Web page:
A "60 Minutes” report Sunday alleging that bestselling author and education advocate Greg Mortenson may have lied in his memoir and made false claims about building schools is troubling news to many fans of Mr. Mortenson's work. But fallout from the questions surrounding development spending in Afghanistan and Pakistan could also create difficulties for other aid workers.
The CBS news program reported that some of the schools supposedly built by Mr. Mortenson – a globally known spokesperson for girls' education and author of the bestselling "Three Cups of Tea" – do not exist or were constructed by other organizations. It also questioned the veracity of parts of Mortenson’s personal story in his 2004 memoir.
While the book helped focus Western attention on the need for international aid in Pakistan and Afghanistan, Mortenson had become a controversial figure among aid workers in those countries, who have expressed skepticism about the effectiveness of the work done by his Central Asia Institute (CAI). Some experts say that the allegations, if proved true, could seriously undermine faith of donors and recipients alike in legitimate Western aid programs.
"A lot of potential philanthropists or donors will think twice about investing in Pakistan," says Asher Hasan, founder of Naya Jeevan, a nonprofit which provides low-income workers access to affordable health insurance. "People will view foreign organizations more cynically. They will think they are using these stories for their own self-enrichment,” he says.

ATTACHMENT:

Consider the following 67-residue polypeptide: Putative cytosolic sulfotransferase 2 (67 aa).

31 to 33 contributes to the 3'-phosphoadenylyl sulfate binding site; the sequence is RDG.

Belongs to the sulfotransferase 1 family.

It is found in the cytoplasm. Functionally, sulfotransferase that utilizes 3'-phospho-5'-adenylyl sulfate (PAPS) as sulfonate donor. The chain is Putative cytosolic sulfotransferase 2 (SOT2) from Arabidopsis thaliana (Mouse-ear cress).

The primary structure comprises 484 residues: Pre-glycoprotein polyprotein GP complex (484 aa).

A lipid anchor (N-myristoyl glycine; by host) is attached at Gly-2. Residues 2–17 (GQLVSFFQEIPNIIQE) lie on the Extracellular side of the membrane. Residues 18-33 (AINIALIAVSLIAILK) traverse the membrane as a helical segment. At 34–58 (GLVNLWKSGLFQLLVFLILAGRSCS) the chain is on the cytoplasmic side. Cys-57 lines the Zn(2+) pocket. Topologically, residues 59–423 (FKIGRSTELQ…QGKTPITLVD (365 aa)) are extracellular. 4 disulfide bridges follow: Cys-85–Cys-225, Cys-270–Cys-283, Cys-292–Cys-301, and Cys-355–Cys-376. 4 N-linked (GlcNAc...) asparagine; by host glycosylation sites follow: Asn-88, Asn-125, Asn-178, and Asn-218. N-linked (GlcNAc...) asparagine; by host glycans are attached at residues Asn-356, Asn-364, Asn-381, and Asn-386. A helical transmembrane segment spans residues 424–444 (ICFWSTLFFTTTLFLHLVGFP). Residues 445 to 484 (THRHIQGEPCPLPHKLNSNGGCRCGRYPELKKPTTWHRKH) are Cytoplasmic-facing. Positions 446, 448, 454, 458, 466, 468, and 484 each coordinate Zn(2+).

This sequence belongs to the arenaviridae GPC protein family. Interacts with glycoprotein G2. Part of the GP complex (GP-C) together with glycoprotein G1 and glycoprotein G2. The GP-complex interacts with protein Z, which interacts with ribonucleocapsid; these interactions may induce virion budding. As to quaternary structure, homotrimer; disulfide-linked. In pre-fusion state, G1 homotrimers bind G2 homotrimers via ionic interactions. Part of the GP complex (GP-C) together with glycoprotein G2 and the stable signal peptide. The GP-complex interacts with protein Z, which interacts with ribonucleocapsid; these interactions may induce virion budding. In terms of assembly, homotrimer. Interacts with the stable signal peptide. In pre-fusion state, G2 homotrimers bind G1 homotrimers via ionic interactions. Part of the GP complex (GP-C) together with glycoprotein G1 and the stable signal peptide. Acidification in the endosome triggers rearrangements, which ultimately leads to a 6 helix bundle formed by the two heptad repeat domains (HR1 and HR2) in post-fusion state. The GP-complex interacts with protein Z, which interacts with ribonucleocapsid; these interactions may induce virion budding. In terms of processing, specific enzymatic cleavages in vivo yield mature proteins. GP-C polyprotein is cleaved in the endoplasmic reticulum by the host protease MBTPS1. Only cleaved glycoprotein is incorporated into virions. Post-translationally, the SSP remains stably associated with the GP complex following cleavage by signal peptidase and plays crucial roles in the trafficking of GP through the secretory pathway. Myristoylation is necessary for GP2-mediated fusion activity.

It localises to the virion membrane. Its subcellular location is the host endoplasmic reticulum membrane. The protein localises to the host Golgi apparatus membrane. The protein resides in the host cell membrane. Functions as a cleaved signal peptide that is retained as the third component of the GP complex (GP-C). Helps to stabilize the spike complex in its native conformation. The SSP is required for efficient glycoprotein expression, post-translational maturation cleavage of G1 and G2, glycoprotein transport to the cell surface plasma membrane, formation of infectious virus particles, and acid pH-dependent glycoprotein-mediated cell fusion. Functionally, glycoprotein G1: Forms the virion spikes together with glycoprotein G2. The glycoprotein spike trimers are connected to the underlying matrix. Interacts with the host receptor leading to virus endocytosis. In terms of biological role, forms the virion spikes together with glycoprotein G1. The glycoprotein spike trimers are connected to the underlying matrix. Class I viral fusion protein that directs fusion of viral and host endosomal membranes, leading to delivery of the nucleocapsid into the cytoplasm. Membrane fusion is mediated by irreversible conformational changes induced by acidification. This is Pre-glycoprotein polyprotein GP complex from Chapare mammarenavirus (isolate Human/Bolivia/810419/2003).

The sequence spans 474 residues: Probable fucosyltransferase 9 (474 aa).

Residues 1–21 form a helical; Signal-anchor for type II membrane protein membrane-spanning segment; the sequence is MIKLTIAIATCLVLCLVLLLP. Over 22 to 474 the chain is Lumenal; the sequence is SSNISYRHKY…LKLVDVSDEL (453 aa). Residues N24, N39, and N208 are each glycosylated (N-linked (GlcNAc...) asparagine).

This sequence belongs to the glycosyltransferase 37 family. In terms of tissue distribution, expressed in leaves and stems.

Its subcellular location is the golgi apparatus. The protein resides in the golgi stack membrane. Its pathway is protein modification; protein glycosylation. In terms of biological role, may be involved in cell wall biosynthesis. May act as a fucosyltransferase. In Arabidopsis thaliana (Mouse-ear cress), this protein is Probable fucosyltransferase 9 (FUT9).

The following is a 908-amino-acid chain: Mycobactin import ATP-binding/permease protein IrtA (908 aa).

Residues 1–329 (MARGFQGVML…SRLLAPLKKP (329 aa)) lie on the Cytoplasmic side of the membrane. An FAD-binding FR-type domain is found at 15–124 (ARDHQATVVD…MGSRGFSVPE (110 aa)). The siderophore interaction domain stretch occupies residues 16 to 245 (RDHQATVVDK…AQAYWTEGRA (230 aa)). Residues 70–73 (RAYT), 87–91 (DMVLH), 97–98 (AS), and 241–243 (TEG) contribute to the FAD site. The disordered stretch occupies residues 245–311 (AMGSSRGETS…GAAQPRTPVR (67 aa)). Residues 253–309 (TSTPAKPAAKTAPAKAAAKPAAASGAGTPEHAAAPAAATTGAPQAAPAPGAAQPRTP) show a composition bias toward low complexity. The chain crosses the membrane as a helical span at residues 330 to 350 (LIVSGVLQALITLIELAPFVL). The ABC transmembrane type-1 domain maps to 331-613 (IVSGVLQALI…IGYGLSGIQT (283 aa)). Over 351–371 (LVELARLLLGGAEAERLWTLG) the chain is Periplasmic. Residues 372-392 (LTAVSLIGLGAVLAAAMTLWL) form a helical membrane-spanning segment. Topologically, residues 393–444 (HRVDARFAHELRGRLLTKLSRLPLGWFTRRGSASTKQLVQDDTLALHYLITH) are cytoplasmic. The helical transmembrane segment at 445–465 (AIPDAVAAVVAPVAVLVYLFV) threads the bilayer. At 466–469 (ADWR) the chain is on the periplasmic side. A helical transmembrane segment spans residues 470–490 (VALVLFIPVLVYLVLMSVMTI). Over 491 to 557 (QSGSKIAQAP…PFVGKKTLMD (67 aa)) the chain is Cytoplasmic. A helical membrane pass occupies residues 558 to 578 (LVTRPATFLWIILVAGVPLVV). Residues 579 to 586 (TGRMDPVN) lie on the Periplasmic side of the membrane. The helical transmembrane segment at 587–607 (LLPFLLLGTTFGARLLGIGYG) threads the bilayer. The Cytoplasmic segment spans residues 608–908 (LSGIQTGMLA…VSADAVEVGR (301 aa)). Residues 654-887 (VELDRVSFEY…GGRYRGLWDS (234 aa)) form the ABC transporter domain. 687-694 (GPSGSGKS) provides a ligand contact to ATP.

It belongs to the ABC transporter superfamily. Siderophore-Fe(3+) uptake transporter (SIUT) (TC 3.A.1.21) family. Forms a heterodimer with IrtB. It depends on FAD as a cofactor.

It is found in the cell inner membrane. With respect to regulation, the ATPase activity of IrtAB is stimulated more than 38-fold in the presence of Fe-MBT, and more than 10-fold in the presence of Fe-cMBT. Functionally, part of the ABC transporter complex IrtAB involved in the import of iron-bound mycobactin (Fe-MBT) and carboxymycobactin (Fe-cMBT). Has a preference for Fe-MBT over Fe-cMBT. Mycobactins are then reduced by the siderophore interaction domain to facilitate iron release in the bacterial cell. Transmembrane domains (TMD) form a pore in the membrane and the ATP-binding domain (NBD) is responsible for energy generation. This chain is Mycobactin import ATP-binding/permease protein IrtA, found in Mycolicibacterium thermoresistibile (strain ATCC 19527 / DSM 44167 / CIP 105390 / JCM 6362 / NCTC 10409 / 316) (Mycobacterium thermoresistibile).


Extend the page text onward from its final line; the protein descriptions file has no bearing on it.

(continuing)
Mortenson has denied the allegations in the CBS report. In an letter to his supporters, he said the “60 Minutes” report “paints a distorted picture using inaccurate information, innuendo, and a microscopic focus on one year’s  IRS 990 financial, and a few points in the book “Three Cups of Tea” that occurred almost 18 years ago.”
Ongoing problems with foreign organizations
Last fall, a report by the Special Investigator General for Afghanistan Reconstruction found that it is impossible to determine exactly how billions of dollars designated for reconstruction have been spent.
When flooding devastated large swaths of Pakistan last year, the international community was slow to respond amid concerns that the country lacked the capacity to effectively handle donor money.
With this in mind, Dr. Baela Raza Jamil, a well-respected education advocate in Pakistan, says she wonders why people are just now asking questions about Mortenson. When representatives from her education foundation Idara-e-Taleem-o-Aagahi visited a CAI school, she says they were thoroughly underwhelmed by what they found.
“They saw simple schools, stone schools, not much activity, and it made us wonder what the brouhaha was about Mortenson,” she says.
Even in Afghanistan, many people including high-level Ministry of Education officials normally involved with or at least aware of most major educational development projects say they’d never heard of Mortenson or CAI.